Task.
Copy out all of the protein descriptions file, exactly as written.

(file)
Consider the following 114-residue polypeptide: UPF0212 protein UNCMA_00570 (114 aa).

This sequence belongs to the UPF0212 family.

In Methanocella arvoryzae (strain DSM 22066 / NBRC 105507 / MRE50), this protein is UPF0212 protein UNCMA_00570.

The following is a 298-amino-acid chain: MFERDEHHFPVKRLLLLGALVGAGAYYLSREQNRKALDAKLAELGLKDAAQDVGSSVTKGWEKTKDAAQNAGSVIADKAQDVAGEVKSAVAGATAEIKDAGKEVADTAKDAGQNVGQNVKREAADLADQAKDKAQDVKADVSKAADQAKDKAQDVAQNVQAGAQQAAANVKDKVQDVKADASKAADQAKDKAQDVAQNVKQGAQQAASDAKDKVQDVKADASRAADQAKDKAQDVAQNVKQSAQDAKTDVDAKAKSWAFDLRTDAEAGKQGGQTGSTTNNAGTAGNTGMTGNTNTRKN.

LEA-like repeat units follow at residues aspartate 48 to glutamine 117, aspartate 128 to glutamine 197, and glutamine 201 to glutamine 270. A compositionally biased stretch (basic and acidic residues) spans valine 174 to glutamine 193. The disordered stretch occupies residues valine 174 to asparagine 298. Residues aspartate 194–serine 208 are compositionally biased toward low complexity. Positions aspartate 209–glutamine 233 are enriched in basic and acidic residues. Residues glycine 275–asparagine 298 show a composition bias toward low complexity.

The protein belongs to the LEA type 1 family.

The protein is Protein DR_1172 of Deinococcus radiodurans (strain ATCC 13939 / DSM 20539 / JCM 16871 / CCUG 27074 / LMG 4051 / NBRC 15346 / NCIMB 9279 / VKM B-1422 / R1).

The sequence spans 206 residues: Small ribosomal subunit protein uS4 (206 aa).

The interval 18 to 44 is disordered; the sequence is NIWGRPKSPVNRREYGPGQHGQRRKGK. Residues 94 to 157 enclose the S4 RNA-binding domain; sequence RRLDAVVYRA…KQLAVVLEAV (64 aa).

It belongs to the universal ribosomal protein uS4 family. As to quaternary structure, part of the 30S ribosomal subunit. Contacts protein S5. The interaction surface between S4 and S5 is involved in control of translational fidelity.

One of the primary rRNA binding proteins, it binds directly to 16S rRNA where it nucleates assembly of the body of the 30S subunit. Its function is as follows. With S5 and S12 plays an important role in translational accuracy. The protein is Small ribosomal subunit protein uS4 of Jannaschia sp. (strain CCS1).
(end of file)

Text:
Consider the following 114-residue polypeptide: UPF0212 protein UNCMA_00570 (114 aa).

This sequence belongs to the UPF0212 family.

In Methanocella arvoryzae (strain DSM 22066 / NBRC 105507 / MRE50), this protein is UPF0212 protein UNCMA_00570.

The following is a 298-amino-acid chain: MFERDEHHFPVKRLLLLGALVGAGAYYLSREQNRKALDAKLAELGLKDAAQDVGSSVTKGWEKTKDAAQNAGSVIADKAQDVAGEVKSAVAGATAEIKDAGKEVADTAKDAGQNVGQNVKREAADLADQAKDKAQDVKADVSKAADQAKDKAQDVAQNVQAGAQQAAANVKDKVQDVKADASKAADQAKDKAQDVAQNVKQGAQQAASDAKDKVQDVKADASRAADQAKDKAQDVAQNVKQSAQDAKTDVDAKAKSWAFDLRTDAEAGKQGGQTGSTTNNAGTAGNTGMTGNTNTRKN.

LEA-like repeat units follow at residues aspartate 48 to glutamine 117, aspartate 128 to glutamine 197, and glutamine 201 to glutamine 270. A compositionally biased stretch (basic and acidic residues) spans valine 174 to glutamine 193. The disordered stretch occupies residues valine 174 to asparagine 298. Residues aspartate 194–serine 208 are compositionally biased toward low complexity. Positions aspartate 209–glutamine 233 are enriched in basic and acidic residues. Residues glycine 275–asparagine 298 show a composition bias toward low complexity.

The protein belongs to the LEA type 1 family.

The protein is Protein DR_1172 of Deinococcus radiodurans (strain ATCC 13939 / DSM 20539 / JCM 16871 / CCUG 27074 / LMG 4051 / NBRC 15346 / NCIMB 9279 / VKM B-1422 / R1).

The sequence spans 206 residues: Small ribosomal subunit protein uS4 (206 aa).

The interval 18 to 44 is disordered; the sequence is NIWGRPKSPVNRREYGPGQHGQRRKGK. Residues 94 to 157 enclose the S4 RNA-binding domain; sequence RRLDAVVYRA…KQLAVVLEAV (64 aa).

It belongs to the universal ribosomal protein uS4 family. As to quaternary structure, part of the 30S ribosomal subunit. Contacts protein S5. The interaction surface between S4 and S5 is involved in control of translational fidelity.

One of the primary rRNA binding proteins, it binds directly to 16S rRNA where it nucleates assembly of the body of the 30S subunit. Its function is as follows. With S5 and S12 plays an important role in translational accuracy. The protein is Small ribosomal subunit protein uS4 of Jannaschia sp. (strain CCS1).